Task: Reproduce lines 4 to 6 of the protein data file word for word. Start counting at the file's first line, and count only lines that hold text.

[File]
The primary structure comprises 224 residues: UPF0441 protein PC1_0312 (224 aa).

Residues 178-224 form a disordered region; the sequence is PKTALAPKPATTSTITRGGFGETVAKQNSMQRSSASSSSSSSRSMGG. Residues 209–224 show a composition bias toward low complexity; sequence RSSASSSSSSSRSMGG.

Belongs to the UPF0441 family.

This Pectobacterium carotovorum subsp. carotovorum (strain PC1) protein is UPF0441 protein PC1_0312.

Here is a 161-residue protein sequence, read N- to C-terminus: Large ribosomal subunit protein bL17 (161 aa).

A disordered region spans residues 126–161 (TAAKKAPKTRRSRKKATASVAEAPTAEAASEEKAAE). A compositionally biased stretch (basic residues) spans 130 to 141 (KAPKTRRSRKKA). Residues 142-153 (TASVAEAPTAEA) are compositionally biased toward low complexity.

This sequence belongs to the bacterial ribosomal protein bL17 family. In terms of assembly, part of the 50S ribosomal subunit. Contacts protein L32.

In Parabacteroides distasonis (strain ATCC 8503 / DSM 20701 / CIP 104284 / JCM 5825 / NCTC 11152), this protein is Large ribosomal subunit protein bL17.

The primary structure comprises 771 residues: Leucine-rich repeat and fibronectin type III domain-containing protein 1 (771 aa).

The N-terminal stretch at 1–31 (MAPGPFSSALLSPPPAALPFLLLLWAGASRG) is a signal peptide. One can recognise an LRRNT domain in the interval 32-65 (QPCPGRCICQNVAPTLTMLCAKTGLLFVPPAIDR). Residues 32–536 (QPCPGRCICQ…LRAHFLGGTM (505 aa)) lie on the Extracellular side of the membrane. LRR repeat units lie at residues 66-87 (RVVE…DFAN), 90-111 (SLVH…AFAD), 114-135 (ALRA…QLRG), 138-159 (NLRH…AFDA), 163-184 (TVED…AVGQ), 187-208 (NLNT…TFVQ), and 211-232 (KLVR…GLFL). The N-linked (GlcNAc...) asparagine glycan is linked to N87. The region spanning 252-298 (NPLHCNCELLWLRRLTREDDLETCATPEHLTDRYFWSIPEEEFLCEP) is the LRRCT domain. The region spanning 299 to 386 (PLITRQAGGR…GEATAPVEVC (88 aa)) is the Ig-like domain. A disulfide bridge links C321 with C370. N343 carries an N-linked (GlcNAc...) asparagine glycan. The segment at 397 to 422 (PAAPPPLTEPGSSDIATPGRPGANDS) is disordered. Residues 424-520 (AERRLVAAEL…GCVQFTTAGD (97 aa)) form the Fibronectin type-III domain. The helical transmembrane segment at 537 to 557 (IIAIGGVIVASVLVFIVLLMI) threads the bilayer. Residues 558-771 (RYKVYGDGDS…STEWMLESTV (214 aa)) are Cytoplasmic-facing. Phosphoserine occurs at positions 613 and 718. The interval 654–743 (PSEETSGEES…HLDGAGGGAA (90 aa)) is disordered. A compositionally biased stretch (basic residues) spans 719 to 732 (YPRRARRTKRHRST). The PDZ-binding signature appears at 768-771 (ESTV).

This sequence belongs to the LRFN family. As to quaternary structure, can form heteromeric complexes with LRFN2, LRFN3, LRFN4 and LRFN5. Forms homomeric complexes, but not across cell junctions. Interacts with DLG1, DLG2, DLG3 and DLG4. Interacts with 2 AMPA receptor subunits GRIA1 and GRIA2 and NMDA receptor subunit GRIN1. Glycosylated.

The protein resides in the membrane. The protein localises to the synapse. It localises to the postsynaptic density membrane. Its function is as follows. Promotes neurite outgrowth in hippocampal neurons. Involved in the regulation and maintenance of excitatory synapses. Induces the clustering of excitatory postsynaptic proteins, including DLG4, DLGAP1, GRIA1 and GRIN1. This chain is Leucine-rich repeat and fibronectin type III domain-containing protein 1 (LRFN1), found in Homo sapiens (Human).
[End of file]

This Pectobacterium carotovorum subsp. carotovorum (strain PC1) protein is UPF0441 protein PC1_0312.

Here is a 161-residue protein sequence, read N- to C-terminus: Large ribosomal subunit protein bL17 (161 aa).

A disordered region spans residues 126–161 (TAAKKAPKTRRSRKKATASVAEAPTAEAASEEKAAE). A compositionally biased stretch (basic residues) spans 130 to 141 (KAPKTRRSRKKA). Residues 142-153 (TASVAEAPTAEA) are compositionally biased toward low complexity.